"This year, I have a partner, Carlos Sousa, a skillful European racer who has run the Dakar several times, and I have a new French co-driver."

During the half-month long competition, racers will have to coordinate well with the co-driver to complete the task, which does not leave room for any miscommunication.

"I recorded all my co-driver's instructions on my mp3 player and listen to them everyday during physical training. I force myself to become familiar with his voice so that we can communicate well during the real test. We communicate as much as we can, to guarantee better cooperation at the competition."

Zhou compares the Dakar competition to playing music. "My co-driver is the conductor, our road book is the notes, and I am the musician. Beautiful movement depends on our concerted effort and coordination," Zhou said with a kind smile. 


Zhou Yong in his car during practice. Photo: Courtesy of Great Wall
Zhou Yong in his car during practice. Photo: Courtesy of Great Wall

Learning from racing

Having participated in the Dakar Rally five times, Zhou still regards himself a novice, and he believes every year he can learn something new.

"I love taking part in the Dakar Rally, it is amazing. Every Dakar is a baptism for me. For a racer, the result is important, but not the most important. I have learned how to be more peaceful and steady during the rally," he said.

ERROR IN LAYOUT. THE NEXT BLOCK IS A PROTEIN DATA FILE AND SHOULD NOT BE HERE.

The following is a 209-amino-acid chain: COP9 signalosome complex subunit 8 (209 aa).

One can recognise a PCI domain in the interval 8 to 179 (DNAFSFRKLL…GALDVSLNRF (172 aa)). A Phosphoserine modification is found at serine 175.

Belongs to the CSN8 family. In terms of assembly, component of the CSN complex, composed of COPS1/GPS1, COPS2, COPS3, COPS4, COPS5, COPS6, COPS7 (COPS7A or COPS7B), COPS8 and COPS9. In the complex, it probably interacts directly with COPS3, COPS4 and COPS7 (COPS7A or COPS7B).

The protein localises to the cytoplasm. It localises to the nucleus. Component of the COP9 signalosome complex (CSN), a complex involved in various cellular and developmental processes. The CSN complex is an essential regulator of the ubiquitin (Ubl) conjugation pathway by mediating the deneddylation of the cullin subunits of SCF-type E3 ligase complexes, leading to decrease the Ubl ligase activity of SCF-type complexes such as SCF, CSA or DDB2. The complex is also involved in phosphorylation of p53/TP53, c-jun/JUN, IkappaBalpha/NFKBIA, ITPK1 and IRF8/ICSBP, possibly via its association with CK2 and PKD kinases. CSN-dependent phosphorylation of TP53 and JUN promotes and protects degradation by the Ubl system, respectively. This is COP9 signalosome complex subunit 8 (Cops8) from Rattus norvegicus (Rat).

Zhou believes that the real test for a Dakar racer is learning how to cultivate his personality when faced with adversity.

However, he is not satisfied with the atmosphere of racing in China, even though China overtook the US as the world's largest auto market last January.

Zhou concludes that Chinese racers have their own advantage when competing in Dakar. They have thorough strategies when competing in the race, and are good at deploying them. Compared with foreign racers, they are much steadier.

"We have low-quality racing skills, and the development of auto sports is much slower here in China than in European countries. Without a comprehensive understanding of the Dakar Rally, Chinese racers won't mature enough to compete," Zhou said sincerely.

Currently, Zhou is not only a racer, but also a businessman. He is working on his private company, which he began in 1999, that trains professional racers for organizations. His firm also coordinates with domestic auto companies to train club members in proper driving posture.

"When thinking about what I should do beyond my 40s, I realize I have to devote all my skills to helping the public. Driving is becoming an essential part of our lives and I have a responsibility to teach people how to become qualified drivers," Zhou said.

"However, I will definitely drive in the Dakar Rally until the day I can not drive. " Indeed, hale and hearty Zhou can't wait to have a thrilling go once again in the Dakar Rally a few days from now.